A common trend that the superintendents in Medicine Hat have noticed over the last few years are the inability of golfers to fill divots on tee boxes or fairways. I know this is probably a problem on most public or semi private golf courses. Unfortunately we spend 5-10 hours a week filling divots on tee decks. I wish we could spend half the time on replacing divots, so we could devote that time to other practices that will improve the quality and consistency of the golf courses.
As the golfers were all getting ready to tee off at 1pm for their shotgun, we looked at the Radar and noticed a severe thunderstorm coming right at us. We decided to hold all the golfers off for a few minutes until the storm would pass so it would be safe for everyone to golf. THEN THIS HAPPENED, We had almost 2″ of rain and 1″of hail in about a 30 min window. The golf course was absolutely destroyed and unplayable, and it was the first time in the history of the golf club that we had to close the golf course. See the pictures below.
The golf course reopened the next afternoon after all the areas had dried up. The bunkers were all ground under repair for a few days as they were completely washed out. When it came time to fix all the washouts from the storm, we started to experience with how was raked the edges of bunkers. We started to put a smooth bunker face on our traps, and it seemed most people enjoyed the look and how they played. We continued to put a smooth bunker face in our traps for the remainder or the season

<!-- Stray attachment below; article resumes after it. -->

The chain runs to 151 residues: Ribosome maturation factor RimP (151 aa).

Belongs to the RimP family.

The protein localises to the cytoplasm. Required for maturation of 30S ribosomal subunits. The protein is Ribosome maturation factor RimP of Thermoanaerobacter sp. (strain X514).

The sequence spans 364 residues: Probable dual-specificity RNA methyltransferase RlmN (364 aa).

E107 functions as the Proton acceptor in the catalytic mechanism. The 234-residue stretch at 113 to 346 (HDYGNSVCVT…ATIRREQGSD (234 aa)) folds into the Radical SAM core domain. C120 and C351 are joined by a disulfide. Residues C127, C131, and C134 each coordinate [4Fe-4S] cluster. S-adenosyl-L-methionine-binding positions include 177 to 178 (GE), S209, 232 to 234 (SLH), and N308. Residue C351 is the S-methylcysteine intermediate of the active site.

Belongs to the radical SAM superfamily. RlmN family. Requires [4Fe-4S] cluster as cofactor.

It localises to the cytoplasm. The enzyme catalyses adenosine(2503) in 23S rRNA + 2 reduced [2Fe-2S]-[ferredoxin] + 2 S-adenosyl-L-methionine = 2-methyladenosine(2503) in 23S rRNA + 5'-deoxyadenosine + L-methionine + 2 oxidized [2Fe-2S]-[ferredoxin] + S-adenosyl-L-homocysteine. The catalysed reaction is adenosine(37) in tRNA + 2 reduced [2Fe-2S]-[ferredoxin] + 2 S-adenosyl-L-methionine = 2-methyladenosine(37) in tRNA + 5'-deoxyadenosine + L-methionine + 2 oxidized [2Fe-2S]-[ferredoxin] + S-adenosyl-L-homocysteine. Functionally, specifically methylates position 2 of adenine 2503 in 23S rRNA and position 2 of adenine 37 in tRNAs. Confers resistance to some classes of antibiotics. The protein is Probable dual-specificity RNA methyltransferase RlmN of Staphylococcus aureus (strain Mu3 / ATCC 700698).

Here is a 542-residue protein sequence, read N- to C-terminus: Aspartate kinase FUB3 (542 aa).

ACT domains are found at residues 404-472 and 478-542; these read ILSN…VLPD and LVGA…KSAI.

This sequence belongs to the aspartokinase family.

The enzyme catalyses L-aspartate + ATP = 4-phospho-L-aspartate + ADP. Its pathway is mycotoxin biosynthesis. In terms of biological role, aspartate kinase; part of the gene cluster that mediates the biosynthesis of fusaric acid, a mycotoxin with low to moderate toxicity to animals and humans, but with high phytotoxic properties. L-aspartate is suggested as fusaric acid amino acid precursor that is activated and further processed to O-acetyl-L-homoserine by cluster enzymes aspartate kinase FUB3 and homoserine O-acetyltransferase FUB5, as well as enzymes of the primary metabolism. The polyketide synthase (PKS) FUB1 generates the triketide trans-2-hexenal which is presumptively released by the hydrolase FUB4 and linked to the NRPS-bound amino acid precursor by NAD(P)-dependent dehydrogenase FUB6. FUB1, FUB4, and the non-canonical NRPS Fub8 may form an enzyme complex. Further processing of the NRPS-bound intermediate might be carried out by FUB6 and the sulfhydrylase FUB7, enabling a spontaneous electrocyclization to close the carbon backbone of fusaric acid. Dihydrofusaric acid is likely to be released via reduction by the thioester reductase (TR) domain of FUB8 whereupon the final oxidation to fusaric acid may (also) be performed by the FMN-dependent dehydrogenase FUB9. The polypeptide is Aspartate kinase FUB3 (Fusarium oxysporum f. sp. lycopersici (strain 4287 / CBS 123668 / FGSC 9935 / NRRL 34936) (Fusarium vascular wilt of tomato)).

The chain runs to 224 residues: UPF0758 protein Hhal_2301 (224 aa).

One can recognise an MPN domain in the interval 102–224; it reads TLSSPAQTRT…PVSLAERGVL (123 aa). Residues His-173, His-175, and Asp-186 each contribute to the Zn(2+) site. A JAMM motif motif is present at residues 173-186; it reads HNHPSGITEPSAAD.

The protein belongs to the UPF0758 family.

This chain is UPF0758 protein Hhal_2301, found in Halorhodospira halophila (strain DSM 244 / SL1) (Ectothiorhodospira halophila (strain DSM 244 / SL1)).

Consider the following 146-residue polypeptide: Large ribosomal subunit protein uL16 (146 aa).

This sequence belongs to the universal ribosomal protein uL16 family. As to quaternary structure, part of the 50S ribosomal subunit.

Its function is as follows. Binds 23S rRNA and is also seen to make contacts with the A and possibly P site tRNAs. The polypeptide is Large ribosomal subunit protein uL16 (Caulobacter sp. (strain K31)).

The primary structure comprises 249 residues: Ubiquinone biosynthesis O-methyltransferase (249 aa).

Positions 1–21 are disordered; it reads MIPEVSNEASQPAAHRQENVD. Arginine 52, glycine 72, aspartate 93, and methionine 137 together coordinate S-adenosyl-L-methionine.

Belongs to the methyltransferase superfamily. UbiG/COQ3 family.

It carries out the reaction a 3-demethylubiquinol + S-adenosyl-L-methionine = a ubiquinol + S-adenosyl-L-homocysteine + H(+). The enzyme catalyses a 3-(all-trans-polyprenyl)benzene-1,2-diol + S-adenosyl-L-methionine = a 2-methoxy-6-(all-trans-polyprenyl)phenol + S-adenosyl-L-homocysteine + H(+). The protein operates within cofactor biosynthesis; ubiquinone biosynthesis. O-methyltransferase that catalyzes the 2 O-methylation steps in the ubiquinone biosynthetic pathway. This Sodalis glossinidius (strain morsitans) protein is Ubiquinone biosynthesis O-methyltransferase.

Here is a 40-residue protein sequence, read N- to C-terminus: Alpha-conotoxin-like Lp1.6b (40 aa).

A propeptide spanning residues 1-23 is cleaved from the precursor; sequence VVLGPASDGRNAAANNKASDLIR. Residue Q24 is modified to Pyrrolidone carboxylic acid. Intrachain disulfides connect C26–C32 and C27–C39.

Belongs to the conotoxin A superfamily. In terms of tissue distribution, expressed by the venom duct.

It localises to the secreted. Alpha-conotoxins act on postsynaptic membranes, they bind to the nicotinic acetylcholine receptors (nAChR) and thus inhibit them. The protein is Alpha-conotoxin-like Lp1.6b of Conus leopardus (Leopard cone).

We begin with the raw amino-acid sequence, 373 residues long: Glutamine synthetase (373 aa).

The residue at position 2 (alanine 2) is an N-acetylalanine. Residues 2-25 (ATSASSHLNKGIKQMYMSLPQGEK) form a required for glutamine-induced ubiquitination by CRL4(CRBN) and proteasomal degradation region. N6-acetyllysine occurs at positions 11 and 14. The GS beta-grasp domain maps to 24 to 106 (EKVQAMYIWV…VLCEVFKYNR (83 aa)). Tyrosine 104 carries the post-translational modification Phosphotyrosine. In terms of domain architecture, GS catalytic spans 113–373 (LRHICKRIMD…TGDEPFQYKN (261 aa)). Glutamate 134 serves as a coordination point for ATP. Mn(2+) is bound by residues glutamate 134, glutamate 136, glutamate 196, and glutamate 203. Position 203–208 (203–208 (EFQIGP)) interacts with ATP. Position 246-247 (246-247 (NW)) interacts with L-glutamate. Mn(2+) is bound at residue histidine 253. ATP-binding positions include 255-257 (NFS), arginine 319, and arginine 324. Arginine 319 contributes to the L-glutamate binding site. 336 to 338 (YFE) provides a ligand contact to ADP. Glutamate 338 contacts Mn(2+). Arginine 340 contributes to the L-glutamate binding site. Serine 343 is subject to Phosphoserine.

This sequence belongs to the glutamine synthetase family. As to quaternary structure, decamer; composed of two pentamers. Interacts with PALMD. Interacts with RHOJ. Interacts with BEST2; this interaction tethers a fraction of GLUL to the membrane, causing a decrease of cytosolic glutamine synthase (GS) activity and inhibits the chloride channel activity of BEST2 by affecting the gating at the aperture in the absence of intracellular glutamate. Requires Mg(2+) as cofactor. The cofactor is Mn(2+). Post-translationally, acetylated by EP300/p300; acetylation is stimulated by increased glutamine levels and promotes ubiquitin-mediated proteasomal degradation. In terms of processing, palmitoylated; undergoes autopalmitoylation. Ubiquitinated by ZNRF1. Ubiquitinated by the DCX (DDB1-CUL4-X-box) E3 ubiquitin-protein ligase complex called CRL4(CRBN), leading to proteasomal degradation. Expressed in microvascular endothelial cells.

In the beginning of July we did something we hadn’t ever done at Desert Blume. We core aerated our fairways. We did this project in house over 3 days without any closure to the golf course. The fairways exploded with growth instantly after aeration. We did this for a multiple of reasons, 1 to help with compaction from golf carts and mowers, and 2 remove the over 1″ thatch layer that has accumulated over the past 10 seasons. The process included using a tractor mount John Deere aerator followed by a Toro Core Processor. The processor mulched the cores creating a topdressing leaving only the thatch remaining. Next we blew the fairways clean to the sides with a buffalo blower. Next we did passes with pull behind sweeper to collect all the thatch. This was an amazing practice we did and will hopefully continue to do year after year.